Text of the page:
Personally, I love to find out and know how certain things came to be; the evolution of ideas, symbols and icons. In Israel, it is fascinating to discover why National Symbols were chosen and more important why they are appropriate to the people represented and symbolized.
The flag of Israel is the official flag of the State of Israel, which represents the state, its sovereignty, its institutions and its citizens, both in Israel and worldwide. This flag has a white background and two horizontal blue stripes, and a blue Star of David in the middle.
The flag was conceived during the period of the First Aliyah and was adopted as the flag of the Zionist movement since the movement's inception in 1897. The flag was officially chosen as the flag of the State of Israel on 28 October 1948, and it was favored over other flag proposals, mainly due to the popularity it gained among the Jewish population In Israel.
The two blue stripes represent a Tallit, a Jewish prayer shawl,and both sides of the split Red Sea that the Jewish people walked through as written in the bible.
The Star of David represents the Jewish identity of Israel, as well as the culture and history of the Jewish people.
Personally I just love the Blue and White. It’s very crisp and clean. Our flag is an honest flag with little pretense and no nonsense.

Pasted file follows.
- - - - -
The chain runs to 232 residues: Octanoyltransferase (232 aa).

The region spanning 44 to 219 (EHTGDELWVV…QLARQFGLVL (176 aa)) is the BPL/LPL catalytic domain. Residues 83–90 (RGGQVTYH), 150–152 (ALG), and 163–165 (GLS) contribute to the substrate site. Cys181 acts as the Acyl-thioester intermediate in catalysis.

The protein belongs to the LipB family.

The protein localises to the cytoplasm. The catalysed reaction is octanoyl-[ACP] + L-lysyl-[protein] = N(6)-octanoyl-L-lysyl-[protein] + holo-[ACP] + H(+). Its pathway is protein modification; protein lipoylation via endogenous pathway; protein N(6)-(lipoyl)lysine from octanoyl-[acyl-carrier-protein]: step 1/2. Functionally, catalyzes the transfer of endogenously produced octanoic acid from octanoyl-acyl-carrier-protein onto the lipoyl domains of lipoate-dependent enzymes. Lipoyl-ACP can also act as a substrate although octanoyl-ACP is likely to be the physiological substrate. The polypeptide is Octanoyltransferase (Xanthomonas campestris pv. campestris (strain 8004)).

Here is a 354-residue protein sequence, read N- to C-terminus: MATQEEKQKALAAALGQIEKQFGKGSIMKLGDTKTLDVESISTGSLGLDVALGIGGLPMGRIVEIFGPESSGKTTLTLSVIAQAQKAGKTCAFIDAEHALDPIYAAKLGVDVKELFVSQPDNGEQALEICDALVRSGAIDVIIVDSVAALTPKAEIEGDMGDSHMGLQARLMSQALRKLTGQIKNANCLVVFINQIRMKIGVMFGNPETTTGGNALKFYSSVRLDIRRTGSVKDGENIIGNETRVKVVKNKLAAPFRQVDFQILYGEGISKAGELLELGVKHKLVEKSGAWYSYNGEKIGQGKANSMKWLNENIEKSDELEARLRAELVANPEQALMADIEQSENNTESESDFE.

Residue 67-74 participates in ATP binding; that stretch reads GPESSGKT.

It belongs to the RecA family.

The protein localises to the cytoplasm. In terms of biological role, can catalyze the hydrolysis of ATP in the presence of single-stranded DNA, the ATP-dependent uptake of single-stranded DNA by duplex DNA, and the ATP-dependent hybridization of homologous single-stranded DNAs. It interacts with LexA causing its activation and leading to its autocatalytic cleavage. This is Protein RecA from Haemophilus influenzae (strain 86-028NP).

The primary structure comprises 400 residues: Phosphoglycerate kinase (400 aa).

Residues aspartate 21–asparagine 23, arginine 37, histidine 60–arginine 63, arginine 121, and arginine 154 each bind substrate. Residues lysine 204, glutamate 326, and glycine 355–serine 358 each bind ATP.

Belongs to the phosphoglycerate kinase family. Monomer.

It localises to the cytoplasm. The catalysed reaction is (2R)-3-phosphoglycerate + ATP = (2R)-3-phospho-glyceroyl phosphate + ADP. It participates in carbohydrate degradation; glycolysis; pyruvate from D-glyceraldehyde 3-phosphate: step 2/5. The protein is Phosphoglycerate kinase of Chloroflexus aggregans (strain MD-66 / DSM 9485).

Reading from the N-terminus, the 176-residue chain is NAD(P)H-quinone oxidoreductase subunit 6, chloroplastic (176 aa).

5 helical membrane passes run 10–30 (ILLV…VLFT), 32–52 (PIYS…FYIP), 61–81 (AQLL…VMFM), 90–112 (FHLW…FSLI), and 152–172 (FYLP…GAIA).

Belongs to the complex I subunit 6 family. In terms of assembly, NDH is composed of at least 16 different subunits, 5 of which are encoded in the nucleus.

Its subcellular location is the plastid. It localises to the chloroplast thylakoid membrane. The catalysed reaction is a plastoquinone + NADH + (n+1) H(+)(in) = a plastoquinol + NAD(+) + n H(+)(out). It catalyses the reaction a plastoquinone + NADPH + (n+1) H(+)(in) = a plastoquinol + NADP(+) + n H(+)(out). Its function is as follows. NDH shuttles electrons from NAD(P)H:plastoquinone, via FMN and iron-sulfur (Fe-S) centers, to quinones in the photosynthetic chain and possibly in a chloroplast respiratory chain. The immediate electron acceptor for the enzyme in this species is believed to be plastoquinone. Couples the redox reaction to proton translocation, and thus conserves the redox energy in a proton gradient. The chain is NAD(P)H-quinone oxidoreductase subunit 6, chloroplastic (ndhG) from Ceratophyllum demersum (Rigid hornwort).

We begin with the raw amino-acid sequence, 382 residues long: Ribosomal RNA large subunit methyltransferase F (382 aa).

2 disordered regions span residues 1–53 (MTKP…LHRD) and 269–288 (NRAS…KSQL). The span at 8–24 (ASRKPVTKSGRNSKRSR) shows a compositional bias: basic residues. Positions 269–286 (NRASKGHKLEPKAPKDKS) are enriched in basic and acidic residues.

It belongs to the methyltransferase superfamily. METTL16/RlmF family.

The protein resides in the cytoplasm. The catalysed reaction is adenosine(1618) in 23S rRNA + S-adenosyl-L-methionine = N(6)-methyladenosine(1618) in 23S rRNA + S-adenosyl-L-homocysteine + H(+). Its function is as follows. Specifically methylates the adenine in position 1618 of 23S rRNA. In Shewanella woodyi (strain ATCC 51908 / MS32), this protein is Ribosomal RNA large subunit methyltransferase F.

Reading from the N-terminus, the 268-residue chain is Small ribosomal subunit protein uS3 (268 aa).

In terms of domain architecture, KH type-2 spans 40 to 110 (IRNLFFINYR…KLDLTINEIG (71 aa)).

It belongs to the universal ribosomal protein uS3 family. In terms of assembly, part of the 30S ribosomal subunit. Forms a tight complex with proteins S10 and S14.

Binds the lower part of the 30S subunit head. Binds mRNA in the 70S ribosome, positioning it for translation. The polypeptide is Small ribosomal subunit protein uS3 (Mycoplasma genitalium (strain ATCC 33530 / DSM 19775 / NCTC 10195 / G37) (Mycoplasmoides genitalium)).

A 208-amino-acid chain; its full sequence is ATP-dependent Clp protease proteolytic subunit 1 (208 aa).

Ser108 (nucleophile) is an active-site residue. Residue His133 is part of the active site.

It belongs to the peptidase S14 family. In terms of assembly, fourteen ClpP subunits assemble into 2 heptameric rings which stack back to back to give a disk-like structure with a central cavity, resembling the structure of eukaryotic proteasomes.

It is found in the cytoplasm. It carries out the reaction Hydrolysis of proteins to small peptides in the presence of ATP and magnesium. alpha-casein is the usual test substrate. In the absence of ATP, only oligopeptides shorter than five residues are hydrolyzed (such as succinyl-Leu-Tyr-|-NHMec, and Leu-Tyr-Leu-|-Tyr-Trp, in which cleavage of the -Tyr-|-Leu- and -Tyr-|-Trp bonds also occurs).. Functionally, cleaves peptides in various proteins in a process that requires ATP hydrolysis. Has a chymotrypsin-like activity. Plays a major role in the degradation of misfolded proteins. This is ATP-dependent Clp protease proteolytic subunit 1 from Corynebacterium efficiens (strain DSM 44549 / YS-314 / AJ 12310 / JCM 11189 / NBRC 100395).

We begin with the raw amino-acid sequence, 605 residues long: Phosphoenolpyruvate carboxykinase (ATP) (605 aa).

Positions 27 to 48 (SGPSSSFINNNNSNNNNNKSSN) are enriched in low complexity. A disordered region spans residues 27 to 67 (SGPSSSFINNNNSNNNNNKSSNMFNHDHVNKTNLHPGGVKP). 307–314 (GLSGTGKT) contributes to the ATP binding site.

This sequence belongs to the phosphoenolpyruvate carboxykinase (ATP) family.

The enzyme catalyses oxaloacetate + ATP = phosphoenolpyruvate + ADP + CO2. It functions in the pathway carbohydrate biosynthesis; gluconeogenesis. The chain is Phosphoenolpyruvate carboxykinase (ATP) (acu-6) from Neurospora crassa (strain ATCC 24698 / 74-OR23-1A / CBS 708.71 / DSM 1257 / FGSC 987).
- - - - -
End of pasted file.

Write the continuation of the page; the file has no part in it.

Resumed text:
The emblem of Israel is an Escutcheon which contains a Menorah in its center, two olive branches (see national tree) on both sides of the Menorah and at the bottom the label "Israel".
The emblem was designed by the brothers Gabriel and Maxim Shamir and was officially chosen on 10 February 1949 from among many other proposals submitted as part of a design competition held in 1948.
I personally think that our emblem is a brilliant piece, once again in a simple display of blue and white, the emblem is clear, intelligent, pragmatic and straight forward. Rather like we are.
"Hatikvah" is the national anthem of Israel. The anthem was written in 1878 by Naphtali Herz Imber, a secular Galician Jew from Zolochiv (today in Lviv Oblast) who moved to the Land of Israel in the early 1880’s.The poem was subsequently adopted as the anthem of Hovevei Zion and later of the Zionist Movement at the First Zionist Congress in 1897. The text subsequently underwent a number of other changes. "Hatikvah" is one of only a few national anthems in the world which is in a minor scale (the others Mila Rodino" (Bulgaria) and "Meniñ Qazaqstanım" (Kazakhstan), although some Asian countries do not recognize this tonality such as Japan and Napal) which sounds mournful, but as the title suggests, the song is optimistic and uplifting.
The anthem's theme revolves around the nearly 2000-year-old hope of the Jewish people to be a free and sovereign people in the Land of Israel, a national dream that would eventually be realized with the founding of the modern State of Israel in 1948.
I personally think it is one of the most beautiful musical masterpieces ever written. I also believe that music resonates with the energy of the universe bringing either a positive or negative vibration. Our anthem, “Hatkvah” feels like a soothing lullaby of peace and hope. It’s all good!